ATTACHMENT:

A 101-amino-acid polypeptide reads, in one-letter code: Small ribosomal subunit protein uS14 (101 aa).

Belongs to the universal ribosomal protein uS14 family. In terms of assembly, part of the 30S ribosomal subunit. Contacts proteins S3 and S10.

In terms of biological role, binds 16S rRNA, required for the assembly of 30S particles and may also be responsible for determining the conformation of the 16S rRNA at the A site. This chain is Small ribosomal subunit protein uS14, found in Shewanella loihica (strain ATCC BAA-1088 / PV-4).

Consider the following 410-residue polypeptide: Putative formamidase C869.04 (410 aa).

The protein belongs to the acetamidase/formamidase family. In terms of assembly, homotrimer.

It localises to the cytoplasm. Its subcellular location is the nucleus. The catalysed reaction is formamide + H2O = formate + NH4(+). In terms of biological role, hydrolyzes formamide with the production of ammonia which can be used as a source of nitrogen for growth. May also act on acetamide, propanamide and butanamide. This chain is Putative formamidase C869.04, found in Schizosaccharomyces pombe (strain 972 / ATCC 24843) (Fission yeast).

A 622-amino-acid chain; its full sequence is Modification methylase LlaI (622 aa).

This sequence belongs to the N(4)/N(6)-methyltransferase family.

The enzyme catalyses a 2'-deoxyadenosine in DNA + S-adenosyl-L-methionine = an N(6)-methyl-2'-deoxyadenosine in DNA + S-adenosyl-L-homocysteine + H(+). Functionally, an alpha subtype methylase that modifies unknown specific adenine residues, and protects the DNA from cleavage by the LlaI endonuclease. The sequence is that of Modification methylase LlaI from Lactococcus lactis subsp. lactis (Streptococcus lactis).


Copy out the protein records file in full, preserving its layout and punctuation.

A 101-amino-acid polypeptide reads, in one-letter code: Small ribosomal subunit protein uS14 (101 aa).

Belongs to the universal ribosomal protein uS14 family. In terms of assembly, part of the 30S ribosomal subunit. Contacts proteins S3 and S10.

In terms of biological role, binds 16S rRNA, required for the assembly of 30S particles and may also be responsible for determining the conformation of the 16S rRNA at the A site. This chain is Small ribosomal subunit protein uS14, found in Shewanella loihica (strain ATCC BAA-1088 / PV-4).

Consider the following 410-residue polypeptide: Putative formamidase C869.04 (410 aa).

The protein belongs to the acetamidase/formamidase family. In terms of assembly, homotrimer.

It localises to the cytoplasm. Its subcellular location is the nucleus. The catalysed reaction is formamide + H2O = formate + NH4(+). In terms of biological role, hydrolyzes formamide with the production of ammonia which can be used as a source of nitrogen for growth. May also act on acetamide, propanamide and butanamide. This chain is Putative formamidase C869.04, found in Schizosaccharomyces pombe (strain 972 / ATCC 24843) (Fission yeast).

A 622-amino-acid chain; its full sequence is Modification methylase LlaI (622 aa).

This sequence belongs to the N(4)/N(6)-methyltransferase family.

The enzyme catalyses a 2'-deoxyadenosine in DNA + S-adenosyl-L-methionine = an N(6)-methyl-2'-deoxyadenosine in DNA + S-adenosyl-L-homocysteine + H(+). Functionally, an alpha subtype methylase that modifies unknown specific adenine residues, and protects the DNA from cleavage by the LlaI endonuclease. The sequence is that of Modification methylase LlaI from Lactococcus lactis subsp. lactis (Streptococcus lactis).